Durex group manager for marketing and branding Vishal Vyas told Audience Matters, explained, “There is still a lack of education as sex is a taboo topic in India. People are opening up and talking about it as family planning, and sexually transmitted diseases have become major issues. We are and will always aim to spread the message of safe and responsible sex.”
Still a few sites—albeit American—have knocked the ad, saying pregnancy and STDs are not pleasant surprises any woman wants to receive and that there’s nothing cute about not knowing whether you’ve put yourself at risk for any of the above.
At the very least, the ad is clever in marketing the ultra-thinness of it’s product, but in a culture where people aren’t talking about something that they should in order to protect their sexual and reproductive health, I don’t think think giving them more reasons not to talk about it is the best route. But at the end of the day, sex education isn’t Durex’s job, they want to sell a product that gives people a feeling of security without the feeling of latex, and that’s what this does.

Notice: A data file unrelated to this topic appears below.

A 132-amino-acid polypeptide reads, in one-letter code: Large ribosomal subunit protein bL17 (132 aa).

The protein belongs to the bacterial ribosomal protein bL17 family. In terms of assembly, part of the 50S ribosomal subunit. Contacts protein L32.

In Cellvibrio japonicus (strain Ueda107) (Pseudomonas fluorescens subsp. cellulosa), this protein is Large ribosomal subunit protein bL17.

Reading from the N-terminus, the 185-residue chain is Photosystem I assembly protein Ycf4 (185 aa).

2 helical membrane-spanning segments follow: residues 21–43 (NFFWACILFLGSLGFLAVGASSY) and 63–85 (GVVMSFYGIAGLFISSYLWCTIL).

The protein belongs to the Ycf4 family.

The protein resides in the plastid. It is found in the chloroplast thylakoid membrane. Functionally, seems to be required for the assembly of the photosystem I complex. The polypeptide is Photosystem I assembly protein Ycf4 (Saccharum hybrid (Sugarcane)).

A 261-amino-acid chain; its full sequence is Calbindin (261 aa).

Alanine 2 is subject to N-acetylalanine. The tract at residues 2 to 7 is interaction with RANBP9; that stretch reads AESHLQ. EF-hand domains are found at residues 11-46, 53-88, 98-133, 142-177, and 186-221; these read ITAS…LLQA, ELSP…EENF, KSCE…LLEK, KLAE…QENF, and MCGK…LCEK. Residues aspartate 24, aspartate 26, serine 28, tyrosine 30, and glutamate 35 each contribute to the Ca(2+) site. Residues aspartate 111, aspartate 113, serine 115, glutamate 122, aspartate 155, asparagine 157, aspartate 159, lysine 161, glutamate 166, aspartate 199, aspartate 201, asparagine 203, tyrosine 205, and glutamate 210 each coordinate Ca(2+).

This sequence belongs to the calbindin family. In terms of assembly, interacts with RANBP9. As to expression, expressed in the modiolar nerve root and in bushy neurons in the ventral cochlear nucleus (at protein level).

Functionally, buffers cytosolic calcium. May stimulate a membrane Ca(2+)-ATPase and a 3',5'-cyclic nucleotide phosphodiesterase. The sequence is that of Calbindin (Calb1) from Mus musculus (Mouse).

Do you think the ad sends the wrong message? Could it ever work in the United States?
Brande Victorian is a blogger and culture writer in New York City. Follower her on Twitter at @be_vic.
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Inter-office dating has always been taboo. Emotionally charged as romantic relationships tend to be, it’s hard for many to keep a professional demeanor over the water cooler. But with almost 20 percent more singles in the workplace then ten years ago, some employers are turning their heads to office romances and they’re popping up everywhere.